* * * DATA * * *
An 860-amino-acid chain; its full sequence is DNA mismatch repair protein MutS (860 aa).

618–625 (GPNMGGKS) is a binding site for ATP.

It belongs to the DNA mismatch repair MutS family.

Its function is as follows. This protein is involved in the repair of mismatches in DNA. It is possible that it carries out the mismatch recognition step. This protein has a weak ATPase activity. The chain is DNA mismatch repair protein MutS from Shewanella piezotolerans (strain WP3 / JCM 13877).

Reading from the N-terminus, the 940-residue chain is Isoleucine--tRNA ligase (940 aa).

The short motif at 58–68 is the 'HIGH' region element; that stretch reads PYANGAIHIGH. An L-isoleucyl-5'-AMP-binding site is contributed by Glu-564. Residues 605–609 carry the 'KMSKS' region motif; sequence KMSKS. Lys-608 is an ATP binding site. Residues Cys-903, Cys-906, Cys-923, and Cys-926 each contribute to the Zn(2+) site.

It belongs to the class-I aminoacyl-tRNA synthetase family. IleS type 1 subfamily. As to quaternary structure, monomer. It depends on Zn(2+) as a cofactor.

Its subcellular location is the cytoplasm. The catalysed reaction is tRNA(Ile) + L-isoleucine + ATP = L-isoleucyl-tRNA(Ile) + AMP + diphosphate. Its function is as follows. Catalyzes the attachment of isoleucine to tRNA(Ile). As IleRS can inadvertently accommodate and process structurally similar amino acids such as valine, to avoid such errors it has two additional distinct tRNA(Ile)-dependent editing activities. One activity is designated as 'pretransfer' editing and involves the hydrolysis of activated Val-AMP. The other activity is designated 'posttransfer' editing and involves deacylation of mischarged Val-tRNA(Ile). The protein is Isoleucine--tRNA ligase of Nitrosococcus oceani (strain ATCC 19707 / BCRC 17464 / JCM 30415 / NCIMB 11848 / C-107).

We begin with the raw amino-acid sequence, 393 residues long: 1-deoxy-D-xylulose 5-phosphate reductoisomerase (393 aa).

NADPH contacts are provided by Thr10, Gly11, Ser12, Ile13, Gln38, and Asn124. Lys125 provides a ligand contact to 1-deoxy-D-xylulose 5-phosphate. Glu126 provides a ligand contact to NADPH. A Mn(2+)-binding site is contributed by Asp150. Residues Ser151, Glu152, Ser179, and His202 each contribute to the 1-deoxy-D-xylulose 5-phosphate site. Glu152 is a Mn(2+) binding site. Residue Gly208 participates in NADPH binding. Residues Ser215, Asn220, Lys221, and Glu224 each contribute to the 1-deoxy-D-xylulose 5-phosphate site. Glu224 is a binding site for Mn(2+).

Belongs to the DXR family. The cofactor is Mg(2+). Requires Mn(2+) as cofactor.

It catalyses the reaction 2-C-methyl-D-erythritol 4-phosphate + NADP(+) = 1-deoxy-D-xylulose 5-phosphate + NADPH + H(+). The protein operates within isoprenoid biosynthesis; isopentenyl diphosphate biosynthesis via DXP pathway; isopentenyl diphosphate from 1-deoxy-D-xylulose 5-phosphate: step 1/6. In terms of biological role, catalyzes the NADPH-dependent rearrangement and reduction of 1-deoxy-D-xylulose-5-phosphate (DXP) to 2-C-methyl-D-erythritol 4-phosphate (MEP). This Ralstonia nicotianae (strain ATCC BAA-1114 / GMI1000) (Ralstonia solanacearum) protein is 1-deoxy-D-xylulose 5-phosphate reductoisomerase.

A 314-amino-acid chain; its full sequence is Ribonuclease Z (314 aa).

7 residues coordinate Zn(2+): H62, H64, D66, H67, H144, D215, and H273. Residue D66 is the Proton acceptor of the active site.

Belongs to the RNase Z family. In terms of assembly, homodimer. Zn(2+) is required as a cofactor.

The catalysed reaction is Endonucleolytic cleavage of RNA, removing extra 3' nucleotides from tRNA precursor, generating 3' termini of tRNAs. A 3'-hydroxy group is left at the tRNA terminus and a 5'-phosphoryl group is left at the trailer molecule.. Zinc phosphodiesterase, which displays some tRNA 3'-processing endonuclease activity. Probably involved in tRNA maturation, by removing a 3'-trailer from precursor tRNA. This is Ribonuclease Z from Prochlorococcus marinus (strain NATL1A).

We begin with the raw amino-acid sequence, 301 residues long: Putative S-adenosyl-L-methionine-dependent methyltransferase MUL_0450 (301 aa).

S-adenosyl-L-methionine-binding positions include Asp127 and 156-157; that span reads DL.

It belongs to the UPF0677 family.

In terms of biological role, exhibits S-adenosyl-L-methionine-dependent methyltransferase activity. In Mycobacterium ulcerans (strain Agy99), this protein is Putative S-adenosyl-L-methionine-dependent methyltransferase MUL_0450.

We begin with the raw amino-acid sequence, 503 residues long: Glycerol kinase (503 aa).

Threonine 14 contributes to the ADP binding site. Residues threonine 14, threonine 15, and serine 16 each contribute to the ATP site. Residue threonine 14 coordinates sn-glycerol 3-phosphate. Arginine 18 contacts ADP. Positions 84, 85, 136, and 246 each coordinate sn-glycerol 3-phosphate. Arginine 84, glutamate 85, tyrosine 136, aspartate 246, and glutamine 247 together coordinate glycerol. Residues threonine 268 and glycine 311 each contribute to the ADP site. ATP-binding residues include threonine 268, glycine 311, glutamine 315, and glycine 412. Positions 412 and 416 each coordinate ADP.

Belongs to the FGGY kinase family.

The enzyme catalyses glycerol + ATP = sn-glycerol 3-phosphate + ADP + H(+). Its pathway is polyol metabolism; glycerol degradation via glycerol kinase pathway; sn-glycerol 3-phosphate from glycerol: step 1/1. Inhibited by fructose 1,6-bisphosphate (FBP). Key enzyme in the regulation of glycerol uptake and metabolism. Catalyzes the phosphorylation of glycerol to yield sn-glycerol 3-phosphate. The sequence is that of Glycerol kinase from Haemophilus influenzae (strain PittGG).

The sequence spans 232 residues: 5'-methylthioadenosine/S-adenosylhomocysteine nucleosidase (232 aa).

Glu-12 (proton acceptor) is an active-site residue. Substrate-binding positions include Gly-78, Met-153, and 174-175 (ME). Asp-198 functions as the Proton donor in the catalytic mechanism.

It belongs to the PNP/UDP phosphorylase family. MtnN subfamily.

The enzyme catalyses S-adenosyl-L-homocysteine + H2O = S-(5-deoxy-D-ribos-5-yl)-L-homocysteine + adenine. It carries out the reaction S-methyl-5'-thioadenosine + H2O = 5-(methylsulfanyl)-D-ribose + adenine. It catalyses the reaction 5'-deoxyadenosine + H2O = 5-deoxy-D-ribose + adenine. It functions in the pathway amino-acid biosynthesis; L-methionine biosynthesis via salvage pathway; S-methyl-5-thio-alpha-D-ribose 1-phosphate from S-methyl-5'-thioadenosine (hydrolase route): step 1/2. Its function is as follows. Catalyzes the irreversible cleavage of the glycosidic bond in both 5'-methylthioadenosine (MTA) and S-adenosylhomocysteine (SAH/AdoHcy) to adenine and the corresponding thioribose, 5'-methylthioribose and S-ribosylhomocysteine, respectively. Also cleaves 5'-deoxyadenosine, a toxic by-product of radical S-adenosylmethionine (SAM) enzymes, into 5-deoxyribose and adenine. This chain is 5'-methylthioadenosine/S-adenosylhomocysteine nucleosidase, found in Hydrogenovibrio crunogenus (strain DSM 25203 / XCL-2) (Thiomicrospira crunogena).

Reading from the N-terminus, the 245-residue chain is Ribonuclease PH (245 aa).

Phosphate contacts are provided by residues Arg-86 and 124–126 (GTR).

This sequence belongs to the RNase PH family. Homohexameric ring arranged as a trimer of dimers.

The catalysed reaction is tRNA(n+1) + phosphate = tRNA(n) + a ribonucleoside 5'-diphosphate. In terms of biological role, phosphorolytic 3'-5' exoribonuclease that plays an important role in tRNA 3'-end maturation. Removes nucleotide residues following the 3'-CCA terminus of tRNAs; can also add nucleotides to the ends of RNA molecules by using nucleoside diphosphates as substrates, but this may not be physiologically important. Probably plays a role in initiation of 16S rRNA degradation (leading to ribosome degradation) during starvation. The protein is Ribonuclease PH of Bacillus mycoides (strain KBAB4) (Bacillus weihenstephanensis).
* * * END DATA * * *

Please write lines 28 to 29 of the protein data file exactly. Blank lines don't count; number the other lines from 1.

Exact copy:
The enzyme catalyses S-adenosyl-L-homocysteine + H2O = S-(5-deoxy-D-ribos-5-yl)-L-homocysteine + adenine. It carries out the reaction S-methyl-5'-thioadenosine + H2O = 5-(methylsulfanyl)-D-ribose + adenine. It catalyses the reaction 5'-deoxyadenosine + H2O = 5-deoxy-D-ribose + adenine. It functions in the pathway amino-acid biosynthesis; L-methionine biosynthesis via salvage pathway; S-methyl-5-thio-alpha-D-ribose 1-phosphate from S-methyl-5'-thioadenosine (hydrolase route): step 1/2. Its function is as follows. Catalyzes the irreversible cleavage of the glycosidic bond in both 5'-methylthioadenosine (MTA) and S-adenosylhomocysteine (SAH/AdoHcy) to adenine and the corresponding thioribose, 5'-methylthioribose and S-ribosylhomocysteine, respectively. Also cleaves 5'-deoxyadenosine, a toxic by-product of radical S-adenosylmethionine (SAM) enzymes, into 5-deoxyribose and adenine. This chain is 5'-methylthioadenosine/S-adenosylhomocysteine nucleosidase, found in Hydrogenovibrio crunogenus (strain DSM 25203 / XCL-2) (Thiomicrospira crunogena).

Reading from the N-terminus, the 245-residue chain is Ribonuclease PH (245 aa).